US intelligence chiefs testify on China's influence and challenges of investigating COVID-19

The hearing also touched on possible risks from TikTok and more.

March 8, 2023, 2:00 PM

Intelligence chiefs from across the U.S. government faced a grilling on Wednesday from members of the Senate Intelligence Committee on the origins of COVID-19 and China's influence in the world, along with other topics.

The annual hearing on worldwide threats included testimony from, among others, the Director of National Intelligence Avril Haines, CIA Director William Burns, FBI Director Christopher Wray and National Security Agency Director Gen. Paul Nakasone.

"The People's Republic of China, which is increasingly challenging the United States economically, technologically, politically and militarily around the world, remains our unparalleled priority," Haines said.

She said Chinese President Xi Jinping, embarking on an unprecedented third term as his country's leader, will continue to work toward a goal of making China "the preeminent power in East Asia and a major power on the world stage."

China's ruling Community Party, Haines said, "is increasingly convinced that it can only do so at the expense of U.S. power and influence and by using coordinated whole-of-government tools to demonstrate strength and compel neighbors to acquiesce to its preferences, including its land, sea and air claims in the region and its assertions of sovereignty over Taiwan."

Defense Intelligence Agency Director Lt. Gen. Scott Berrier said China's military capabilities "are advancing very, very rapidly in every ... warfighting domain that exists."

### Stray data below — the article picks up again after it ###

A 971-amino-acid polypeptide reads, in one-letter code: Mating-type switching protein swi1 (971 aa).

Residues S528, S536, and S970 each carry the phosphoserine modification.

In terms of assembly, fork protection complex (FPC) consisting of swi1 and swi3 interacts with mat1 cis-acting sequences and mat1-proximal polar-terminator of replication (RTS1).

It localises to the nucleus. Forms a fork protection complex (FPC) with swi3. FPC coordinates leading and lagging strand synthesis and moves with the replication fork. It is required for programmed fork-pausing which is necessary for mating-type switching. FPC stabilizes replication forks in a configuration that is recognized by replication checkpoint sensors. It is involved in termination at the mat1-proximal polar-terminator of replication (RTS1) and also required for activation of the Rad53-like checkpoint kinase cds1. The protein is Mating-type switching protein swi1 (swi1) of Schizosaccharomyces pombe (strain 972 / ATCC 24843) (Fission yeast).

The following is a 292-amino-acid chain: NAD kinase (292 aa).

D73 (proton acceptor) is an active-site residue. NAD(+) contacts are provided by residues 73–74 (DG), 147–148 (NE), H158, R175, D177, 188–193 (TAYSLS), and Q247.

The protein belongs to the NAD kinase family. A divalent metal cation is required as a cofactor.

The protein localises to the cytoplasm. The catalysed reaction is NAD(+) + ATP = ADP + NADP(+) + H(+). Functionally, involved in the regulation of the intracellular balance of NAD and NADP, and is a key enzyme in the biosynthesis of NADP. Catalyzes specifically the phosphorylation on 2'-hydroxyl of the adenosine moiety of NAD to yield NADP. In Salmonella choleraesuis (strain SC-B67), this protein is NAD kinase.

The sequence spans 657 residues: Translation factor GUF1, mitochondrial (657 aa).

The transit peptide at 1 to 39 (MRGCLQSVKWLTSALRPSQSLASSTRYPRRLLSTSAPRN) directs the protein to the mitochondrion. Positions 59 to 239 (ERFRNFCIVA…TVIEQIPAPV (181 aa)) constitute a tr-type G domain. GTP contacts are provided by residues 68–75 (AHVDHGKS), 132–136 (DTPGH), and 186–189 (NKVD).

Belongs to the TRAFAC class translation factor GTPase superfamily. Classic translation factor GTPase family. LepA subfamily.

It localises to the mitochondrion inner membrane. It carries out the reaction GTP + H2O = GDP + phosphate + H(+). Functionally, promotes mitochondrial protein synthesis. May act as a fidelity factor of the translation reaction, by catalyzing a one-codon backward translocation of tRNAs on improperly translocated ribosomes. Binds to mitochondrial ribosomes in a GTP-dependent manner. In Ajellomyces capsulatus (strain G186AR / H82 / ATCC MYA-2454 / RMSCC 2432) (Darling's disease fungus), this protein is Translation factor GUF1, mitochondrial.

"The Defense Intelligence Agency is taking note of that and watching very carefully," Berrier said.

PHOTO: Intelligence chiefs prepare to testify before a Senate Intelligence Committee hearing on worldwide threats, in Washington, D.C., March 8, 2023.
From left, FBI Director Christopher Wray, National Security Agency Director General Paul Nakasone, Director of National Intelligence Avril Haines, CIA Director William Burns and Defense Intelligence Agency Director Lieutenant General Scott Berrier, prepare to testify before a Senate Intelligence Committee hearing on worldwide threats, in Washington, D.C., March 8, 2023.
Mandel Ngan/AFP via Getty Images

On COVID-19, Wray reaffirmed his bureau's assessment that the origin of the pandemic was likely a lab leak incident in Wuhan, China, a position he also voiced recently on Fox News.

But Haines, speaking next, said there is not yet agreement across the intelligence community on the virus' origins.

"There's a broad consensus in the intelligence community that the outbreak is not the result of a bioweapon or genetic engineering," she said. "What there isn't a consensus on is whether or not it's a lab leak, essentially as Director Wray indicated, or natural exposure to an infected animal."

Pressed on the matter by Sen. Susan Collins, R-Maine, Haines detailed some of the conflicting views.

"There are four elements plus our National Intelligence Council that assess with low confidence that the infection was most likely caused by natural exposure to an infected animal," she said, adding, "We have the FBI, as you noted, that sees it as more likely that it's a lab leak and has done that with moderate confidence. And the Department of Energy has changed its view slightly with low confidence. It says that a lab leak is most likely, but they do so for different reasons than the FBI does. And their assessments are not identical."

"So you can see how challenging this has been across the community," Haines said.

On TikTok -- the immensely popular video-sharing app owned by the Chinese company ByteDance -- Wray reiterated the concern among some lawmakers and intelligence officials that the platform could be used to exploit the data of millions of American users.

"So if you were to ask Americans, 'Would you like to turn over your data, all your data, control of your devices, control of your information to the [Chinese Communist Party]?' -- most Americans would say, 'I'm not down with that,' as my kids would say," Wray testified.